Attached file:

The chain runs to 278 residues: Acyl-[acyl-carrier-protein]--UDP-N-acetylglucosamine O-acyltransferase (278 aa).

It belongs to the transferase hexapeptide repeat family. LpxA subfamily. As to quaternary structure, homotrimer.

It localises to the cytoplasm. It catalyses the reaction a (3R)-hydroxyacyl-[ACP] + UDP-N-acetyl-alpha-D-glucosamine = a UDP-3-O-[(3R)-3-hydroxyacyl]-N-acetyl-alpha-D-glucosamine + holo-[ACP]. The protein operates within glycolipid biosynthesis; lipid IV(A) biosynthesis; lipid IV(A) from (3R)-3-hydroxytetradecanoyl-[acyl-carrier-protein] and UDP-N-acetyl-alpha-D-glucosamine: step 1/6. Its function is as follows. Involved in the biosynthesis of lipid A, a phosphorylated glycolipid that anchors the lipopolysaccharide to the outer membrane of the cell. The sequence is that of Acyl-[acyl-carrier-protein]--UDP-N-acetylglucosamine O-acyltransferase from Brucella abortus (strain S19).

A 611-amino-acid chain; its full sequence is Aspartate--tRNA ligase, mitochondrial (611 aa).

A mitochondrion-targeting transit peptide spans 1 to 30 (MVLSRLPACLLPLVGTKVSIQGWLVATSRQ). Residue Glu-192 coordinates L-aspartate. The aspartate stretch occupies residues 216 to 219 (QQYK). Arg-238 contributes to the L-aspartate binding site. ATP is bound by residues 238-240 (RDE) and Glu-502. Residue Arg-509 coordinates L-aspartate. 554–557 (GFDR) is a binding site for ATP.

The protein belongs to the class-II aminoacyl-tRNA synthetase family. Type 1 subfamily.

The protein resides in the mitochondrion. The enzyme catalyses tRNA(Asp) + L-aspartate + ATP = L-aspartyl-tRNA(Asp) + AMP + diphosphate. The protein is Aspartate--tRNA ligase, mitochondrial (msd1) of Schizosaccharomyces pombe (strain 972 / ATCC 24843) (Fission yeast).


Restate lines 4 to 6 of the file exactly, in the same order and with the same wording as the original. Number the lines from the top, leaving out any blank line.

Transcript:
A 611-amino-acid chain; its full sequence is Aspartate--tRNA ligase, mitochondrial (611 aa).

A mitochondrion-targeting transit peptide spans 1 to 30 (MVLSRLPACLLPLVGTKVSIQGWLVATSRQ). Residue Glu-192 coordinates L-aspartate. The aspartate stretch occupies residues 216 to 219 (QQYK). Arg-238 contributes to the L-aspartate binding site. ATP is bound by residues 238-240 (RDE) and Glu-502. Residue Arg-509 coordinates L-aspartate. 554–557 (GFDR) is a binding site for ATP.

The protein belongs to the class-II aminoacyl-tRNA synthetase family. Type 1 subfamily.